• Pharmaceutical company representatives may not use the public address (paging) system to locate any VA employee. Contacts using the electronic paging system (beepers) are permissible only if specifically requested by the VA employee.  
  • Pharmaceutical company representatives may not market to medical, pharmacy, nursing, or other healthcare profession students, including residents. The rule allows the clinical supervisor for such students and residents to make an exception and approve student marketing, if it will be conducted in the clinical supervisor’s presence.  
  • Pharmaceutical company representatives may not attend any VA medical center conference where individual patient information will be discussed.  
  • Pharmaceutical company representatives may not wait for scheduled appointments or make presentations in patient care areas, such as exam rooms, nurses stations, intensive care units, operating room suites, urgent care centers, emergency rooms (excluding staff offices therein), ambulatory treatment centers, and patient rooms and wards where patients may be encountered.  

Failure to comply with the above standards or with any other requirement of the new VA rule may result in limitation, suspension, or revocation of the VA visiting privileges of the pharmaceutical company representative. In cases on noncompliance, the director of the VA medical center will notify the representative and the supervisor of the misconduct and any immediate action to be taken in response. The company will then have 30 days to provide a response. At the end of the 30-day period, the director will issue a final written notice either confirming any final action to be taken or stating that no further action is required. In determining the appropriate action—limitation, suspension, or permanent revocation of visiting privileges—the director will consider the circumstances surrounding the violation, any prior misconduct, and the company and/or representative’s response.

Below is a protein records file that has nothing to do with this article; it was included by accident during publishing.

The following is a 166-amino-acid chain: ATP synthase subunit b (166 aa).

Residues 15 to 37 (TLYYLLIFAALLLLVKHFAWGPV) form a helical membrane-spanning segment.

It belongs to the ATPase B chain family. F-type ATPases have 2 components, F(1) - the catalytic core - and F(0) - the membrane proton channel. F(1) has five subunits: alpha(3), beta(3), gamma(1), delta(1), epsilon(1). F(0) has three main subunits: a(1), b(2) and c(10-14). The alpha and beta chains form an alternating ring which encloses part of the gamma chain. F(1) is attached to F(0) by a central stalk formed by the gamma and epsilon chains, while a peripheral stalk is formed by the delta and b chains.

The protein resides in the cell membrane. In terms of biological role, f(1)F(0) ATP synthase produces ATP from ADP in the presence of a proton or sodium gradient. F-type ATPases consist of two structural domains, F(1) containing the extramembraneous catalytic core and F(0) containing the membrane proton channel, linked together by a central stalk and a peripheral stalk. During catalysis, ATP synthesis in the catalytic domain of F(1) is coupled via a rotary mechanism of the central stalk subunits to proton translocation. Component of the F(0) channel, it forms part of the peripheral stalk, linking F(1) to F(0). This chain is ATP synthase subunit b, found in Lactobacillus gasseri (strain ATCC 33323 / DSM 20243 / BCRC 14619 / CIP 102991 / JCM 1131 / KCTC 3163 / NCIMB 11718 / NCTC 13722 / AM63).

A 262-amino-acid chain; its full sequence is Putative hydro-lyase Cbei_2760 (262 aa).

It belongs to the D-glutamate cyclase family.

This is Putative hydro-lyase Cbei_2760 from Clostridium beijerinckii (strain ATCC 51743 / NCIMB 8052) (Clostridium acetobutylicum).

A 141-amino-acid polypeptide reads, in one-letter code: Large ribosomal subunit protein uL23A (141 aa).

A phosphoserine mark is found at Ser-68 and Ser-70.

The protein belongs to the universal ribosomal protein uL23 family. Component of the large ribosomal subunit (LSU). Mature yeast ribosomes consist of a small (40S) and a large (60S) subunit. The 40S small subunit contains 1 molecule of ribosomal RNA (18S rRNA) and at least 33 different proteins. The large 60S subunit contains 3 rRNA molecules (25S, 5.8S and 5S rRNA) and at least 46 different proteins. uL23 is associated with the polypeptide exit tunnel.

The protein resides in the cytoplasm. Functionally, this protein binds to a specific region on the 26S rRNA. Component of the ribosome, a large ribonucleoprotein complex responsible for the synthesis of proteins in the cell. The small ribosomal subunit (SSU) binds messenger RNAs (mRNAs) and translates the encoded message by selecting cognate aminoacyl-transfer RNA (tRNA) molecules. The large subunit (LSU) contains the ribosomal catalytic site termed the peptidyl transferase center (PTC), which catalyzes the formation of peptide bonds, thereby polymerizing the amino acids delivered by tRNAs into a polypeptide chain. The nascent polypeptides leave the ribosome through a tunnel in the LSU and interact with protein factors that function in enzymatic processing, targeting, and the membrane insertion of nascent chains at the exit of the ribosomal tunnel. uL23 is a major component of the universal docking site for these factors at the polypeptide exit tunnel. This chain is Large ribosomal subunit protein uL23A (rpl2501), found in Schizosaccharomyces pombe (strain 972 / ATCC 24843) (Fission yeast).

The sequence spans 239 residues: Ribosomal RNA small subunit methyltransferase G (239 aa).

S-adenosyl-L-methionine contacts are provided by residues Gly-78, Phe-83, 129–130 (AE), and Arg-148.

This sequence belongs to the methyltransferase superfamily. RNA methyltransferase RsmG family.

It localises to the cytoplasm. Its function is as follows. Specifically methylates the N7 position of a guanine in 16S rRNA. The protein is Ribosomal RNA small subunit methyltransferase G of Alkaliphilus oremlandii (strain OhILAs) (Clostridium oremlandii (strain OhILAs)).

The new VA rule delineates very specific protocols that must be followed for pharmaceutical company representatives to obtain and maintain on-site access to healthcare professionals at VA facilities. Companies that fail to comply with these detailed rules risk revocation of rights to future promotion at VA medical centers. Given the highly detailed and stringent nature of the new rule, the potential for violations is high if appropriate steps are not taken to learn the rule and train representatives accordingly.